Maybe the greatest match cut in the history of movies is the abrupt transition in 2001 from the tossed bone to the shuttle approaching the space station. It’s a cut that casually glosses over a couple million years of human advancement. Of course, the whole movie is about such cosmic leaps in consciousness. What astronaut Dave Bowman (Keir Dullea) discovers after his epic journey to Jupiter and his battle to the death with shipboard computer HAL 9000 is that human evolution sometimes needs a jump start.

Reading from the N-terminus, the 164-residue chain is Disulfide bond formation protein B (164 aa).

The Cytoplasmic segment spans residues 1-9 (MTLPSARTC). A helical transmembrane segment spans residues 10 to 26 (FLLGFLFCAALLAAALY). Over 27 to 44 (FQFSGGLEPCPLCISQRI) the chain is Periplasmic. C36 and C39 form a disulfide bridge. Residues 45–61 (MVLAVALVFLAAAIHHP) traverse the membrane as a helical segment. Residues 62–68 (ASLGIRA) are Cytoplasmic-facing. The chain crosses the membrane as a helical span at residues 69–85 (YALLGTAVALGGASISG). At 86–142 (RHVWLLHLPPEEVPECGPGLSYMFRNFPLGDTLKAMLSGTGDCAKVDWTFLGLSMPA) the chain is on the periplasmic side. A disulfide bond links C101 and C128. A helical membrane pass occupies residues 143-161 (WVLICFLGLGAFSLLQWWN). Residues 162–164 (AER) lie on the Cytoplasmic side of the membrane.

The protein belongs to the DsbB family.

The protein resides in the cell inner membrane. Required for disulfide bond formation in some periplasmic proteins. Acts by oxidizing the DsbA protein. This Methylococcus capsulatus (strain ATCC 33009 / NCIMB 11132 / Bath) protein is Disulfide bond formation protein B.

The alien intelligence that guides Dave, just as it guided that bone-wielding caveman, is neither good nor evil, it simply is. It’s a mindset so far beyond ours that director Stanley Kubrick (aided by pioneering special-effects artist Douglas Trumbull) can express it only as a trippy progression of sounds, colors, and familiar-yet-otherworldly images. It’s an intelligence much like Kubrick’s own, regarding humankind with a chilly, bemused detachment. It knows that with space travel, as with all great journeys and quests, what we truly seek is ourselves.